Jokowi Flexes His Muscles

Cabinet reshuffle leaves no doubt who's in charge, the president himself

By Arizka Warganegara
Tuesday, August 9, 2016

President Joko "Jokowi" Widodo’s second cabinet reshuffle a few days ago has left a few questions unanswered, especially when two former senior ministers were unexpectedly called back. Former Soeharto strongman General Wiranto returned as Chief Security Minister and former finance minister under Susilo Bambang Yudhoyono's presidency, Sri Mulyani, was reinstalled in the same post she left six years ago.

On the surface, Jokowi's cabinet shake-up looks like it was intended to improve the performance of the economic and maritime affairs ministries. In the last few months, the president has hardly disguised his dissatisfaction with both coordinating ministries and had hinted that some personnel changes were inevitable. And now, he's made good on his words.

Non-political appointments like Sri Mulyani and Archandra Tahar add to the increasingly long list of industry professionals appointed to Jokowi’s cabinet. Whether or not they can lift their respective ministries' performance remains to be seen.

But what the public wants to know more is the political horse trading — or as we say it in Indonesia, "cow trading" — behind the latest reshuffle. Suffice it to say, this round of reshuffle has knocked some doubts on Jokowi’s political leadership for six. Jokowi is the skipper of his team, leave no doubt about that.

Previously, many speculated there were at least three shadowy puppet masters running things in Jokowi’s administration: Vice President Jusuf Kalla, Indonesian Democratic Party for Struggle chairwoman Megawati Soekarnoputri — who brought Jokowi the presidency — and his old Chief Security Minister Luhut Panjaitan.

The latest cabinet reshuffle shows clearly who is the real man in charge of the cabinet: the president.

It is also clear that the latest shake-up of the cabinet was also done to satisfy the demands of the president's new coalition of parties, though Jokowi seemed to have managed to flex his muscles to in this regard, with some parties being left befuddled to work out if they have lost more than they have gained.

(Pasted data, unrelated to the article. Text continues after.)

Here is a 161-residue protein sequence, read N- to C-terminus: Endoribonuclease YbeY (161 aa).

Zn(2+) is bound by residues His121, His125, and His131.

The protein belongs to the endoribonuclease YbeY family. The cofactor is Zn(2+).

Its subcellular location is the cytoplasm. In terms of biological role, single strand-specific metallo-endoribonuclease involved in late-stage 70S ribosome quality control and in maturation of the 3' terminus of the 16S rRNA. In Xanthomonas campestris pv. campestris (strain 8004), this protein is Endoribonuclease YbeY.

Cabinet shake-up works to Jokowi's advantage

Having secured the backing of the National Mandate Party (PAN) and the Golkar Party in his new coalition, Jokowi could be excused for thinking that he might finally be able to get his cabinet to work full bore to reach the goals of his much-promoted nine-pronged structural reform program, the "Nawacita."

Both parties have now been given seats in the cabinet, though Jokowi seems to have flummoxed Golkar with his choice of Airlangga Hartarto — by all accounts not a popular figure in Golkar — as minister of industry.

Rushing to get his new ministers to work, Jokowi dragged them to their first plenary meeting barely hours after they were sworn in, The president's messages were clear: avoid conflict, focus on work (as he always says, "work, work, work") and create strong synergy between the ministries.

The team must come first, Jokowi seems to say. Outspoken and controversial ministers like Rizal Ramli, Yudi Chrisnandi and Ignatius Jonan were not team players and that's why they must go. In Rizal's case, people could be forgiven for thinking that his string of verbal attacks on his own colleagues might have just been too much for the quintessential soft-spoken Javanese in Jokowi.

There is also the future to look forward to — specifically 2019, when the next presidential election will take place. Jokowi needs a government that works and that the public likes. And for that, he needs to make compromises with his coalition of parties while at the same time getting enough people on his side to push through with his populist agenda.

Now we know where the Nawacita will lead us to: a second term for the real, beloved puppet master of the people, President Jokowi.

Arizka Warganegara is a political analyst and a PhD Candidate in Political Geography at the University of Leeds.

This article first appeared on the Jakarta Globe's website on July 31, 2016.

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